Vale Emeritus Professor Mark McLelland
Renowned cultural and social historian passes away after illness
The University of Wollongong is deeply saddened to announce the passing of Emeritus Professor Mark McLelland, a long-serving academic who made a significant contribution to teaching and research at UOW.
Professor McLelland died peacefully last week (Wednesday 18 November) at Port Kembla Hospital, following treatment at the Melanoma Institute Australia.
A renowned social and cultural historian, Professor McLelland is remembered as a groundbreaking leader in gender and sexuality studies as well as a dedicated mentor and teacher.
He joined UOW in 2006, following an esteemed academic career that began in the late 1980s. In 2019, he retired from UOW, the last seven years of which he spent as Professor of Gender and Sexuality Studies in the School of Humanities and Social Inquiry.
That same year, Professor McLelland was elected as a Fellow of the Academy of Social Sciences in Australia, having served a three-year term on the Australian Research Council’s College of Experts.
Just two months ago, Professor McLelland’s immense contribution to the University was recognised and celebrated with an Emeritus Professorship.
Originally trained in sociology, Professor McLelland brought an interdisciplinary approach to his research, making important contributions to several fields, including the cultural history of sexualities in Japan, the global history of the internet, and media and cultural studies.
His research has been published in highly ranked and influential academic journals in Australia and overseas. He has also authored a number of books – Male Homosexuality in Modern Japan (Curzon 2000); Queer Japan from the Pacific War to the Internet Age (Rowman and Littlefield 2005); Love, Sex and Democracy in Japan during the American Occupation (New York: Palgrave 2012) – and co-edited several others.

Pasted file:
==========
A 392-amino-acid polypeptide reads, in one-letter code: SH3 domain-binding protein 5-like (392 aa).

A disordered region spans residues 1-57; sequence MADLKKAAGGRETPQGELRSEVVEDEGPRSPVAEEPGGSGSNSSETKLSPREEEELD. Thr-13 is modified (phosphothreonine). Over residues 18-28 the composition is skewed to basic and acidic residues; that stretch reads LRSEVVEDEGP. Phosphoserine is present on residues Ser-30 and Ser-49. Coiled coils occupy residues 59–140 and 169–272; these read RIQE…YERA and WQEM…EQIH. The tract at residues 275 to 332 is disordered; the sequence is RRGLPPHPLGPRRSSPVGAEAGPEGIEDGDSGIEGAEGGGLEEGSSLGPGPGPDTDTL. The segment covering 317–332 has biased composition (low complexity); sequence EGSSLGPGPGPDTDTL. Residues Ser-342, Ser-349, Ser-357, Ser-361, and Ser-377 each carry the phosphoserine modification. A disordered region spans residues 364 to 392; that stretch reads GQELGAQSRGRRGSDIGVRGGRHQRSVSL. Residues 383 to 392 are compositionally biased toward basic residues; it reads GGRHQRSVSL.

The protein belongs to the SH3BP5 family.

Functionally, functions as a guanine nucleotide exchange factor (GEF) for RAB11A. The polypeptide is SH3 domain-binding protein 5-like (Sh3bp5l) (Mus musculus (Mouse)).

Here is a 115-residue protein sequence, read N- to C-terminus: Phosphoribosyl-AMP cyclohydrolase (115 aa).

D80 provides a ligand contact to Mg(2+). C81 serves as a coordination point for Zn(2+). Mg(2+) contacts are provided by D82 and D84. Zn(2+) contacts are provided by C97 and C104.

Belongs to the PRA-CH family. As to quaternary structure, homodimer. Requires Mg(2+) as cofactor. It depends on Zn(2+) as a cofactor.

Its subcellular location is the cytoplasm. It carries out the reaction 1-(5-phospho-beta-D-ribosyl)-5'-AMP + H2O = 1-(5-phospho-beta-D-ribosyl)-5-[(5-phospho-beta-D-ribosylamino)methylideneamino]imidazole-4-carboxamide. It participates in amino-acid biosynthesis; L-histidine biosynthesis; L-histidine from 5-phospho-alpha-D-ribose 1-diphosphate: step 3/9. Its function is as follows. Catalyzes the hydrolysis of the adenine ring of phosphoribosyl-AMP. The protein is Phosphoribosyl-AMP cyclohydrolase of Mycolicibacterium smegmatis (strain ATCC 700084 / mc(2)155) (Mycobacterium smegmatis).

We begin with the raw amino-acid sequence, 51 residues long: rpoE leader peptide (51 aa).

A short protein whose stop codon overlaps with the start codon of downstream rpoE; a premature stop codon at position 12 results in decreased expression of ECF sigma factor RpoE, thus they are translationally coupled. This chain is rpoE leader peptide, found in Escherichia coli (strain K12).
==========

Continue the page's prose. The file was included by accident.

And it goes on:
Professor McLelland held visiting positions in Australia and internationally, including as the Toyota Visiting Professor of Japanese at the University of Michigan.
In 1988, he graduated from Cambridge University in the United Kingdom with a degree in Theology and Religious Studies.
For the next two years, he was a Monbusho Scholar affiliated with the Sociology Department at the University of Tokyo, where he researched New Religious Movements in Japan.
Professor McLelland completed a PhD in Japanese Studies at the University of Hong Kong. Throughout his distinguished career, he has been invited to deliver talks at universities throughout the world, focusing on his pioneering history of sexual minority cultures in Japan.
Professor Glenn Salkeld, Executive Dean of the Faculty of Arts, Social Sciences, and Humanities, said Professor McLelland was a groundbreaking researcher in his field and a tremendous colleague.
“It is a sad day for Mark’s colleagues at UOW. We extend our deepest condolences to his family and close friends.
“In addition to his outstanding research, Mark was also a generous and hardworking member of staff. His commitment to supporting the careers of PhD students and emerging academics was matched by his advocacy for his colleagues.
“He has made an extraordinary contribution to knowledge and to the reputation and research future for Humanities and Social Sciences at the University of Wollongong. He will be deeply missed.”